Do I need an elite MBA brand to get a Google internship?
Can a non IITian get into Google?
Without an Ivy League MBA, should I forget about getting an interview call from Google?
These are just a few of the common queries about getting internships & jobs at Google. And it’s not surprising, considering how selective Google’s hiring process is. Apart from the high salary and compensation package, Google offers a phenomenal working environment and culture that encourages creativity and innovation. And yes, there’s free food!
If Google is your dream employer, and you haven’t been able to get into a top tier MBA, Abhinav’s story will give you hope and some tips on how you can approach the process.
If I had to describe myself, I would call myself someone with grit. It is this quality that makes me stand out. Like several other middle-class Indians, I pursued a degree in computer science and engineering and joined the software services industry.
During my stint at Infosys, where I worked prior to my MBA, I realized the value of gaining business knowledge and the potential it had to accelerate my career growth. I felt that, as a software engineer, I had very limited visibility into my client’s and my company’s business and could not understand the true scale and scope of my work. I knew I wanted to pursue a business career but remain rooted in technology.
That is when I started researching career options, and the ones that stood out to me were functions such as product management, consulting, and supply chain management in the tech industry. I knew that getting an MBA would help me transition into one of these roles, and I decided to pursue it.
While growing up, I had always heard stories about how an MBA can transform one’s career and lead to well-paid managerial jobs. I must admit that initially, I got sold on the idea that an MBA was like a magic wand that could transform my career.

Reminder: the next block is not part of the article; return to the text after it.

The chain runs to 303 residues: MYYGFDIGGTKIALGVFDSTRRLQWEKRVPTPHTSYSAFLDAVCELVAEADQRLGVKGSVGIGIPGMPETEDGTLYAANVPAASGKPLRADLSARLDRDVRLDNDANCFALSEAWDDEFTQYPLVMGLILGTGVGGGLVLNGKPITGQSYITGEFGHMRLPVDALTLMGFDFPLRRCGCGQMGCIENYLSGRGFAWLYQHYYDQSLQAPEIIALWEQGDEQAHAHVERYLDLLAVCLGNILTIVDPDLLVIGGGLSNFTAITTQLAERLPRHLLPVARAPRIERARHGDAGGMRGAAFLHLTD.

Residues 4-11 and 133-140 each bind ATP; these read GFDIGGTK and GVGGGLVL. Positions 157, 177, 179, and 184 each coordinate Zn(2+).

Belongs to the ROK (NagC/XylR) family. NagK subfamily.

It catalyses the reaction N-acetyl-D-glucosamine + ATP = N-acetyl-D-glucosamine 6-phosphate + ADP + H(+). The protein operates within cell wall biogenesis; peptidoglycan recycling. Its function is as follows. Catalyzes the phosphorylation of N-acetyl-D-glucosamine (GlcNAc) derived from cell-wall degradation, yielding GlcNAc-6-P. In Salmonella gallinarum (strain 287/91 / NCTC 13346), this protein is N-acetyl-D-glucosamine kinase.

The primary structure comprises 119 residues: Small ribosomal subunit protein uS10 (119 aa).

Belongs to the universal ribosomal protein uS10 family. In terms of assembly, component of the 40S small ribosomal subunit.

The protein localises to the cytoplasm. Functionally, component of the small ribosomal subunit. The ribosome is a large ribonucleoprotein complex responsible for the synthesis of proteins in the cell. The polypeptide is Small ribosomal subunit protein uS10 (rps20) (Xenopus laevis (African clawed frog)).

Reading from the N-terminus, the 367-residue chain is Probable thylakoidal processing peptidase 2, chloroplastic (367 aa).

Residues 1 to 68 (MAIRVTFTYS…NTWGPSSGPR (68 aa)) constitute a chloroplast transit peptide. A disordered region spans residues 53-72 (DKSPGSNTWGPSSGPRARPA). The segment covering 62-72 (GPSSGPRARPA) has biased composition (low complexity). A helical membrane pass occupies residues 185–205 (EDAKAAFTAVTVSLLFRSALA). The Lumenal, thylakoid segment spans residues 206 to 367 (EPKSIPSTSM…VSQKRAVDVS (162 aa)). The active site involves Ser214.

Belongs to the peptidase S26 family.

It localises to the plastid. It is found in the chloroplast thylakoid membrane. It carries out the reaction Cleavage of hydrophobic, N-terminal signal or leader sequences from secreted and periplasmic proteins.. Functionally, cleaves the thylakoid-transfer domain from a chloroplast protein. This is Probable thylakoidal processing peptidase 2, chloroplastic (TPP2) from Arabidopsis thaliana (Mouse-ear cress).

However, when I started doing more research, I came across the MCB blog and decided to buy the book, “Beyond the MBA Hype”. Both these resources gave me a realistic picture of the entire MBA journey, from admissions to landing a full-time job upon graduation.
Besides, while I did not work with MCB’s admissions consultants on a paid engagement basis, I did get some advice from Sameer Kamat during the application stage. Specifically, he helped me decide to take the GMAT again and get a better score after I had got a score of 680 on my first attempt (I ended up getting a 710 on my second attempt).
His advice also helped me select which schools to apply to and how to focus on my profile overall. This was important because I was concerned that the study gap of 2 years that I had (which was caused by my discontinuing my B. Tech in my second year of study due to a health issue at the time and then having to start the program from year 1 again and complete it) could affect my chances of gaining admittance to a good MBA program.
To select the right business schools, I relied on factors such as location, class size, class profile, companies that recruit from the program, strengths of the program, and financial aid.
I applied to 7 schools and was accepted to 4 with scholarships. I was initially disappointed because the first school I gained admission to only offered me 40% scholarship, and I knew I could not afford it. Two other schools offered me a similar scholarship amount.
However, the financial aid offered by the Eli Broad College of Business (Michigan State University) was very attractive (80%) and I was confident that I could not only afford the costs of attending the program but also achieve my career goals. The program has a strong emphasis on leadership and teamwork.
Additionally, the small class size and experiential learning modules (called Extreme Green) made the program seem attractive to me. While the school is known mainly for its Supply Chain Management concentration, it has a reputable Marketing program as well, and I was considering pursuing both these concentrations as they were relevant to my career goals.
The teething problems when I started the MBA in USA were to adjust to a new environment and country. I had never lived away from home until then, but my classmates and social circle helped me acclimate to the new environment and understand the cultural nuances.